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Frederick H. Dyer, Compendium of the War of the Rebellion: Regimental Histories 172 16 Browse Search
Maj. Jed. Hotchkiss, Confederate Military History, a library of Confederate States Military History: Volume 3, Virginia (ed. Clement Anselm Evans) 152 0 Browse Search
An English Combatant, Lieutenant of Artillery of the Field Staff., Battlefields of the South from Bull Run to Fredericksburgh; with sketches of Confederate commanders, and gossip of the camps. 120 2 Browse Search
Southern Historical Society Papers, Volume 7. (ed. Reverend J. William Jones) 113 3 Browse Search
The Annals of the Civil War Written by Leading Participants North and South (ed. Alexander Kelly McClure) 107 3 Browse Search
Comte de Paris, History of the Civil War in America. Vol. 1. (ed. Henry Coppee , LL.D.) 106 6 Browse Search
Robert Lewis Dabney, Life and Commands of Lieutenand- General Thomas J. Jackson 106 14 Browse Search
Southern Historical Society Papers, Volume 11. (ed. Reverend J. William Jones) 102 2 Browse Search
William Tecumseh Sherman, Memoirs of General William T. Sherman . 89 15 Browse Search
Comte de Paris, History of the Civil War in America. Vol. 2. (ed. Henry Coppee , LL.D.) 68 2 Browse Search
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Browsing named entities in Colonel William Preston Johnston, The Life of General Albert Sidney Johnston : His Service in the Armies of the United States, the Republic of Texas, and the Confederate States.. You can also browse the collection for Fremont or search for Fremont in all documents.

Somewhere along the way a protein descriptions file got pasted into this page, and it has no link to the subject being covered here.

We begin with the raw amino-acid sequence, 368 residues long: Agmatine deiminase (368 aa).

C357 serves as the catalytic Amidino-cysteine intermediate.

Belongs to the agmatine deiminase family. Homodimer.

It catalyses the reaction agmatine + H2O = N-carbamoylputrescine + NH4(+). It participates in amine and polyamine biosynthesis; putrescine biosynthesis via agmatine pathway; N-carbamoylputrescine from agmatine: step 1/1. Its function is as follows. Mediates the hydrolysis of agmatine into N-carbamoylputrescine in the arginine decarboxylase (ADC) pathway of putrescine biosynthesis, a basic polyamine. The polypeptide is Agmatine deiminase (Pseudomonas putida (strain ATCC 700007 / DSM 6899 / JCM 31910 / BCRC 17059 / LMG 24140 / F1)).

Your search returned 13 results in 6 document sections:

my physical powers a little every day. I have been so little accustomed to sickness that I can hardly realize it, and find myself inclined constantly to jump up and go right off to work. He was gradually restored to strength and health, but did not recover his robust appearance until braced by a winter in Utah. During the summer and fall of 1856 all other interests were subordinate to the political struggle which resulted in the election of Mr. Buchanan, the Democratic candidate, over Fremont, the nominee of the Antislavery party. The following letters are inserted, because they clearly define General Johnston's views on the subject of abolitionism and his apprehensions at that time. On the 21st of August, writing from San Antonio to the author, he says: The best friends of the Union begin to feel apprehensions for its permanency. A disruption is too horrid for contemplation. War and its accompaniments would be a necessary consequence; a peaceful separation is impos
s politics. Blair and Lyon. Jackson and Price. camp Jackson. War. battle of Wilson's Creek. capture of Lexington. Fremont advances. Price retires. Hardee. Kentucky. her people and politics. John C. Breckinridge. other leaders. Simon B.therners lost 265 killed, 800 wounded, and thirty missing; but it was a dear-bought victory, especially in officers. Fremont had 70,000 men in Missouri, with only some 20,000 opposed to him. But, by his harsh and arbitrary orders and conduct, he were paroled. Price captured five cannon, 3,000 muskets, and $100,000 worth of commissary stores. In the mean time Fremont had been concentrating his large army, and, to evade him, Price moved southward on the 27th of September. He skillfully he set forward. But he had gained prestige and some material advantages, and had employed a large force of the enemy. Fremont then advanced slowly, with a numerous army, as far as Springfield, where he was relieved November 2d. During General